Taking things for granted – Getting in hot water

Do you know what this is?

Heater wand                                                                                                    It is an electric water heater.

Coming from a country where you turn on the faucet and hot water comes out anytime day or night, you probably have never had reason to use one (unless perhaps on a farm to keep the water trough from freezing or a similar device to warm bird “baths” in winter.)

Recently I read,  “You have to be  flexible to live abroad. Utilities seem to run on their own schedules…  If you get up in the morning and you have water, it is a good day. If you get up and you have hot water it is a great day.”

Thus has been the case, here in Taxco this winter. For some reason the water utility  has seen fit to deliver water in drips and drops, but not enough to keep the cistern full and unless the cistern is full, the water does not fill the tank on the roof that is my water supply. Without water in the tank, no water in the water heater, thus to bathe, I can either heat water on the stove and carry it up three flights of stairs (one being a wrought iron, circular stair that is dangerous enough without anything in my hands, let alone scalding hot water) OR use this device. How?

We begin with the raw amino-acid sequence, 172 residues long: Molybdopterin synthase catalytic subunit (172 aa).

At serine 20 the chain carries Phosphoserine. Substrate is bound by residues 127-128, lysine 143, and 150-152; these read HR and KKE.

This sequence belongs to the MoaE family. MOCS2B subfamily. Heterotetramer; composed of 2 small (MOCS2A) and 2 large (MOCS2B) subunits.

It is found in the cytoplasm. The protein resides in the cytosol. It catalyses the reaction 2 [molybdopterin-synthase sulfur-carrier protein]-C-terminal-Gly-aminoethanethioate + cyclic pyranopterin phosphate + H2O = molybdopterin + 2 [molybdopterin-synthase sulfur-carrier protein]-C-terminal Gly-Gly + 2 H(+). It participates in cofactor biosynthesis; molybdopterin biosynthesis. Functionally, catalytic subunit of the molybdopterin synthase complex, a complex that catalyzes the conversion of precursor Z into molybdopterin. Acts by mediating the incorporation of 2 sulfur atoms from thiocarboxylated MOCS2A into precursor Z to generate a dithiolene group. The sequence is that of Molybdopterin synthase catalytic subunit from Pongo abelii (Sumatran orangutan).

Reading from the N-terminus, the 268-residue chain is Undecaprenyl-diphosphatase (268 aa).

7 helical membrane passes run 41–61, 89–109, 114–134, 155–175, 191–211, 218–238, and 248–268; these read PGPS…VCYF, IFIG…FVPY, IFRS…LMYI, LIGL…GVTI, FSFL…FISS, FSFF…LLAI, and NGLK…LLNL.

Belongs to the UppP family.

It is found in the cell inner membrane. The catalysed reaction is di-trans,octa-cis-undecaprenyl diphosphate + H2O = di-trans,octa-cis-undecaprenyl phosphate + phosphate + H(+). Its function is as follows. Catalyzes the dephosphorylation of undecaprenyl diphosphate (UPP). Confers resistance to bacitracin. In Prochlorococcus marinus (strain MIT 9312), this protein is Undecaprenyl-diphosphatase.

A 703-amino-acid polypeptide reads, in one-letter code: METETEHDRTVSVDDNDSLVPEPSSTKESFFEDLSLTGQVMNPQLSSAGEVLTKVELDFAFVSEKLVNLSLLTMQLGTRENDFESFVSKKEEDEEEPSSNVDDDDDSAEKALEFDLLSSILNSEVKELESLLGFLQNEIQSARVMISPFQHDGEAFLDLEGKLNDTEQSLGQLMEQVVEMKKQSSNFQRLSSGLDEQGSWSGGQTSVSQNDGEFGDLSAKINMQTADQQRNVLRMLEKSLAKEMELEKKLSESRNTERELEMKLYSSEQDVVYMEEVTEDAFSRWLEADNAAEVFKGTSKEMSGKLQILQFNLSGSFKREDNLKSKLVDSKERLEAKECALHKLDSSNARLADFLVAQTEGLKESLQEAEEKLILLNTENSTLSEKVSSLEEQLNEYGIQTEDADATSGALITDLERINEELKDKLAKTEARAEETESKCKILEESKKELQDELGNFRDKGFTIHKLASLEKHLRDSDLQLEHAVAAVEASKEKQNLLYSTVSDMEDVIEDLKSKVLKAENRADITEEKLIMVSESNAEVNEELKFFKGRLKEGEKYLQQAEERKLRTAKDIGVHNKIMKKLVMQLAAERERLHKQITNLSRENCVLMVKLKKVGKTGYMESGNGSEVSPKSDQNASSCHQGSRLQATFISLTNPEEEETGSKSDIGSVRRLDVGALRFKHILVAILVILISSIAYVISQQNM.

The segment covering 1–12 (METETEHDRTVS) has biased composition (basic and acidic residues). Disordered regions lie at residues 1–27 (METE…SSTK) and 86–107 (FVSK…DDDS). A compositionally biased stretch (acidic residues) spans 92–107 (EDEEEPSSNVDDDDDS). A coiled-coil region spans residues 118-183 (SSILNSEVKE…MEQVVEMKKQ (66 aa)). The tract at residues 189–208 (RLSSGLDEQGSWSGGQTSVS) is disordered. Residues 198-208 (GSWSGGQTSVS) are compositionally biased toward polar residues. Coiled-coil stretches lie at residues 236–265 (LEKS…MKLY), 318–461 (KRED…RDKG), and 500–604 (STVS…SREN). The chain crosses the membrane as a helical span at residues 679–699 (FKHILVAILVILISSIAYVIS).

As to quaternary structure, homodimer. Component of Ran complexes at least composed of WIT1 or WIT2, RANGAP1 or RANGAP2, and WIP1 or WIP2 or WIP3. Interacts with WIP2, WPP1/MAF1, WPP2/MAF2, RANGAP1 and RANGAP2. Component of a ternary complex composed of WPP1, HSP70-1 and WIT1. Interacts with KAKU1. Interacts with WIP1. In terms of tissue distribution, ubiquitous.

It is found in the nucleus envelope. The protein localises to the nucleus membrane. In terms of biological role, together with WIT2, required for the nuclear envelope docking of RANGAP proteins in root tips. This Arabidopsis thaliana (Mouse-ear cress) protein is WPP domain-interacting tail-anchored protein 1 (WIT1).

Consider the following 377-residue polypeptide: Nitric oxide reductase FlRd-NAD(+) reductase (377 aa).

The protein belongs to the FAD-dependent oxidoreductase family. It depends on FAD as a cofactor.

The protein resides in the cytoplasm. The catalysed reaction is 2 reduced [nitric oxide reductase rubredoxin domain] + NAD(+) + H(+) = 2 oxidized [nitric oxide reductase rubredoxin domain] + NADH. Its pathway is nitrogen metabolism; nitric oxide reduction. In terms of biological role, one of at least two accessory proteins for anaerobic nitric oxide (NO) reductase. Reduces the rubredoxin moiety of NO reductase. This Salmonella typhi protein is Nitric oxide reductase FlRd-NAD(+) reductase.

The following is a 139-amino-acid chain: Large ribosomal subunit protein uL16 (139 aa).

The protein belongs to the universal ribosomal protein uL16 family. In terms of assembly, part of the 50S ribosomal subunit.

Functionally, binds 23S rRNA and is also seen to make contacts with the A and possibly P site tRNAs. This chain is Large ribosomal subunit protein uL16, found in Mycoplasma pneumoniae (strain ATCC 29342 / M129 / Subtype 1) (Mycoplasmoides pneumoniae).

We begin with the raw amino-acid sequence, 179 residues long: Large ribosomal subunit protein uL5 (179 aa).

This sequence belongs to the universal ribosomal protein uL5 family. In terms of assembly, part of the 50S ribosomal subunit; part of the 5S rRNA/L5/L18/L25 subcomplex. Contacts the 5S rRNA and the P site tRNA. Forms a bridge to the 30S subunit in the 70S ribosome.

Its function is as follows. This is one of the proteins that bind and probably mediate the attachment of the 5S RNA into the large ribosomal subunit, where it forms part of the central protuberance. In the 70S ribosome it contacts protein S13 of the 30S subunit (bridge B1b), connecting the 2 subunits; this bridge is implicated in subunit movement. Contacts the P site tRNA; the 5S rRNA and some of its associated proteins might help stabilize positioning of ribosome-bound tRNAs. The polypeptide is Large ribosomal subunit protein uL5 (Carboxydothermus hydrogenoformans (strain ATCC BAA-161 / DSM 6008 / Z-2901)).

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First you fill a bucket of water, then, making sure the plastic cap on the end of the metal is submerged, you plug the cord into the nearest electrical outlet and you wait. After 10 minutes or so, your water will be hot.

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While you are waiting, you assemble the rest of your bathing needs, including a large bowl of cold water and a cup or small bowl to serve as your pouring container.

Be sure to heat the water hotter than is comfortable so that you can custom mix with the cold water and pour this over your head, suds up, and pour again to rinse.

This method is so efficient that you can wash your hair, body, and your underwear all at the same time, and perhaps even have enough left over to flush the toilet.

The whole process may take 10 minutes and uses, at most, a gallon and a half of water. Compare that to the average American shower that uses 7 gallons of water per minute (even a low flow uses 2.5).

So if you want to save water, you might want to try the bucket method. Luckily for those of you back home, the water is already hot and you can adjust the temperature perfectly, so all you need is a bucket.

Try it, you might like it? And just imagine the savings on your next water bill.

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